4. ^ Main Roads WA (2011), Main Roads Annual Report 2011 (PDF), Western Australian Government, p. 11, archived from the original (PDF) on 24 April 2016 
  5. ^ Albert Tognolini, Monument Australia, archived from the original on 20 August 2016 
  6. ^ His Excellency Dr Kenneth Comninos Michael AC: 2006-2011, Western Australian Government, archived from the original on 17 July 2014 
  7. ^ Charlton, Eric (27 August 1997). "Ross Drabble appointed A/Commissioner of Main Roads" (Press release). Western Australian Government. Archived from the original on 20 August 2016. 
  8. ^ Criddle, Murray (10 February 1999). "Greg Martin to take over position of acting Main Roads Commissioner" (Press release). Western Australian Government. Archived from the original on 20 August 2016.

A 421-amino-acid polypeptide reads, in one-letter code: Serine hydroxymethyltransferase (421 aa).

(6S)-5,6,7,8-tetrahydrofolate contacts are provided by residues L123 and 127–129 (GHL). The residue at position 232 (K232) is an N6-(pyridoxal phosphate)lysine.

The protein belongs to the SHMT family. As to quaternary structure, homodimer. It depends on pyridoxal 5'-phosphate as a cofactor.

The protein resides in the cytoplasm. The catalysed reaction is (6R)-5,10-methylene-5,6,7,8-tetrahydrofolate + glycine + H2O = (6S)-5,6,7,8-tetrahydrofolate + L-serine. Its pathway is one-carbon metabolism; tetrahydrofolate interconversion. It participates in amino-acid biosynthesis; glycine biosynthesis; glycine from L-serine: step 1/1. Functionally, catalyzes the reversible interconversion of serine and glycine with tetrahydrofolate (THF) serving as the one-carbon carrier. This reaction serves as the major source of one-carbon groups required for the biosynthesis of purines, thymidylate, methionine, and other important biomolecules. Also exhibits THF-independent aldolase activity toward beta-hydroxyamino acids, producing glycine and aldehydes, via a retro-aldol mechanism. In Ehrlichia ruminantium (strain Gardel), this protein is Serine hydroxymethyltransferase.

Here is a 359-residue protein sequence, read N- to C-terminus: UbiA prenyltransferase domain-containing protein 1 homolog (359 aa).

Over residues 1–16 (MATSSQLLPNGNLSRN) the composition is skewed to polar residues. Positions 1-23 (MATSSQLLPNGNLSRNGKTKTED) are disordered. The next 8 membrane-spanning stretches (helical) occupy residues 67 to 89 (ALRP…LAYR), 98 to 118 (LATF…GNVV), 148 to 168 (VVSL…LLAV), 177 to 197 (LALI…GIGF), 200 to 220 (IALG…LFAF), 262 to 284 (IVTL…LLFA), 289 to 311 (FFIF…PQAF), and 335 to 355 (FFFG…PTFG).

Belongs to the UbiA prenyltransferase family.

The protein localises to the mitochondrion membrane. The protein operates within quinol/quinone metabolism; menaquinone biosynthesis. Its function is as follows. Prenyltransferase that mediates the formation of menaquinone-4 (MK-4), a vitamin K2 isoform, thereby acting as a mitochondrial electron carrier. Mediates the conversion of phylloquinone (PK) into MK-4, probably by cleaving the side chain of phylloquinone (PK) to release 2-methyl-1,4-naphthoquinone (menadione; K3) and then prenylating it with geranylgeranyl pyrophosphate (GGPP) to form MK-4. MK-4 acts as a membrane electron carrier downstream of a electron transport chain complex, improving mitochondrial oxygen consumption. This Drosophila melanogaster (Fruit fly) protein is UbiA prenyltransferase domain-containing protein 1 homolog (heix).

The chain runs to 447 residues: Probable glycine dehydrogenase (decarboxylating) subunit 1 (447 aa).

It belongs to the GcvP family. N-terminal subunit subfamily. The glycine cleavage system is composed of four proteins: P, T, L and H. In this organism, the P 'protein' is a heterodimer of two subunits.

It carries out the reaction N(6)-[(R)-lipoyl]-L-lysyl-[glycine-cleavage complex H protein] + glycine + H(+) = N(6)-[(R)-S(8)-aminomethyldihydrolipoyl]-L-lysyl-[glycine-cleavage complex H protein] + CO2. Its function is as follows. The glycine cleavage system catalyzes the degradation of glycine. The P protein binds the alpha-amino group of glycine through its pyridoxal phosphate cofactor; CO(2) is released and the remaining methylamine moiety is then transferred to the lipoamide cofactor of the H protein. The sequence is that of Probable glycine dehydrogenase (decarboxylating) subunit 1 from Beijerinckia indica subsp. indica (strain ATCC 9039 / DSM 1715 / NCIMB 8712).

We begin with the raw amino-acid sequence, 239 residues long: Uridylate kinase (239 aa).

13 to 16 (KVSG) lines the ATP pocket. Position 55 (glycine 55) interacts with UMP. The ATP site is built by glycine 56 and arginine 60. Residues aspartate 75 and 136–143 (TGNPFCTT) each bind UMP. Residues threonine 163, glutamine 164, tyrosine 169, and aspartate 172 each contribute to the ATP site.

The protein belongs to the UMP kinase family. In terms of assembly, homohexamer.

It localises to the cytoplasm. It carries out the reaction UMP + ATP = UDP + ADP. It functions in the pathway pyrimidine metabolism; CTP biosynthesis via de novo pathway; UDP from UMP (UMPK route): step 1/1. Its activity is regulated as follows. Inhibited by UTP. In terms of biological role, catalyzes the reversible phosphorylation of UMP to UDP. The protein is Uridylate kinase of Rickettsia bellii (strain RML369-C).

9. ^ Criddle, Murray (3 May 2000). "New Commissioner of Main Roads named" (Press release). Western Australian Government. Archived from the original on 20 August 2016. 
  10. ^ Main Roads Western Australia (2003), Main Roads Western Australia Annual Report 2003 (PDF), Western Australian Government, p. 8 
  11. ^ Main Roads WA (September 2009), Main Roads Western Australia Annual Report '09 (PDF), Western Australian Government, p. 12, archived from the original (PDF) on 14 May 2013 
  12. ^ "Main Roads Alumni Newsletter", Main Roads Alumni Newsletter (13), p. 1, December 2012 
  13. ^ O'Brien, Simon. "New transport boss appointed" (Press release). Western Australian Government. Archived from the original on 20 August 2016. 
  14. ^ Lawson, Rebecca (21 April 2010). "Waldock in new WA transport role". Business News Western Australia. 

External links[edit]